Last week, the administration announced it had "designated" President Nicolas Maduro and other Venezuelan officials, freezing their U.S. assets and barring Americans from doing business with them. The Times called that the best way to confront the Venezuelan government. The Times, though, went a step further calling on European and other nations to join what it called a "quarantine" of Maduro. It was an interesting word choice. That was also the term used for the early days of the U.S. economic blockade against Cuba. Interestingly, none of these players — Trump or the New York Times — are calling for a boycott on Venezuelan oil, which is heavily consumed by Americans.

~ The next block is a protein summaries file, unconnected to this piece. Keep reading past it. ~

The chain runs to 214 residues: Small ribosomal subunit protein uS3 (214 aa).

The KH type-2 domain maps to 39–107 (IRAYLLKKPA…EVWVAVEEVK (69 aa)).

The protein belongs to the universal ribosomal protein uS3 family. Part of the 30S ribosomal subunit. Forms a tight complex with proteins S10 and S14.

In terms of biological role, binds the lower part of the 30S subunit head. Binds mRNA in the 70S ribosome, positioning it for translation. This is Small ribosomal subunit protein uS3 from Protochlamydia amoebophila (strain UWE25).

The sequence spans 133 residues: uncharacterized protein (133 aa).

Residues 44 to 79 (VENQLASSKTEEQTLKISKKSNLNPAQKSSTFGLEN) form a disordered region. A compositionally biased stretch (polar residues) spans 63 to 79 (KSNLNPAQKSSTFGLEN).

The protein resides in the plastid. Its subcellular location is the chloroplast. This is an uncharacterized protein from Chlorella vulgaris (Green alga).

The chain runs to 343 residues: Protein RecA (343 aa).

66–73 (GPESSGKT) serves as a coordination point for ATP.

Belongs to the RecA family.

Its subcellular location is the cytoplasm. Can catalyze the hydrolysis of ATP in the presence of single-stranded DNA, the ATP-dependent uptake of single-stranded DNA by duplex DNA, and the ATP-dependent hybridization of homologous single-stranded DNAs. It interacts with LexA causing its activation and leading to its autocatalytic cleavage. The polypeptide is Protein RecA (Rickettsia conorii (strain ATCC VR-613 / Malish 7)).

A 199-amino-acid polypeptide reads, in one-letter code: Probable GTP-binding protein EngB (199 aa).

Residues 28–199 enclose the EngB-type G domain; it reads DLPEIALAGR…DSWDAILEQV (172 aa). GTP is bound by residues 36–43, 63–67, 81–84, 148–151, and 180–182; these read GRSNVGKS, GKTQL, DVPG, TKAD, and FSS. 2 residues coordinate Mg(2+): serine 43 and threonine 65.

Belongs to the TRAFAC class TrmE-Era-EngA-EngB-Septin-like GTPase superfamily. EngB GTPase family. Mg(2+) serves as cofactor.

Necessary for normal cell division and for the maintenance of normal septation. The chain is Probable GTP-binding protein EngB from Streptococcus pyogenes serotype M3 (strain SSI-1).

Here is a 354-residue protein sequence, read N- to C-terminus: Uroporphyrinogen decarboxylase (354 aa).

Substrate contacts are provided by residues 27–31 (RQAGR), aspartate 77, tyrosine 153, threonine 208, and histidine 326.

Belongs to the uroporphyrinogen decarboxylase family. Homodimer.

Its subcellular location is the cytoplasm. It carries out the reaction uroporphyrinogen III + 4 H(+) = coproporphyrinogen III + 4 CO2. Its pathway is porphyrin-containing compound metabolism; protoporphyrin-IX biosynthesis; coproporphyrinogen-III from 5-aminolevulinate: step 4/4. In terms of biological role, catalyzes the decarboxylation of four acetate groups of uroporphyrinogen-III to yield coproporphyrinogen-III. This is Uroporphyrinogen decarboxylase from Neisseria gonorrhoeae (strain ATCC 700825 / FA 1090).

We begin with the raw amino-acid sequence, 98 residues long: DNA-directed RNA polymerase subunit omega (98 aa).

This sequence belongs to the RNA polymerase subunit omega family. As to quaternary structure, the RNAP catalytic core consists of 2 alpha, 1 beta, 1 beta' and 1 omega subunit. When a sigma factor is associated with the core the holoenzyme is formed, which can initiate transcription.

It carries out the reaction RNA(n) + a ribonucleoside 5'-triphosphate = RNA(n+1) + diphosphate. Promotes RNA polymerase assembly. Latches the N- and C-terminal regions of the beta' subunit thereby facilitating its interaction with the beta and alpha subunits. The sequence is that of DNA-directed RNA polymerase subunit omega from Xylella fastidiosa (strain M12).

U.S. hostile posturing toward Venezuela is nothing new. Washington, under both Democrats and Republicans, loathed the late President Hugo Chavez and his Bolivarian revolution. Chavez enjoyed sticking it to Washington and viewed each attack against him as a badge of honor in his struggle against Yankee imperialism. But Chavez's successor, Maduro, does not have nearly the charisma or credibility among Venezuelans and progressive forces in Latin America enjoyed by Chavez. And Maduro's recent actions have been disturbing even to some of Chavez's close allies.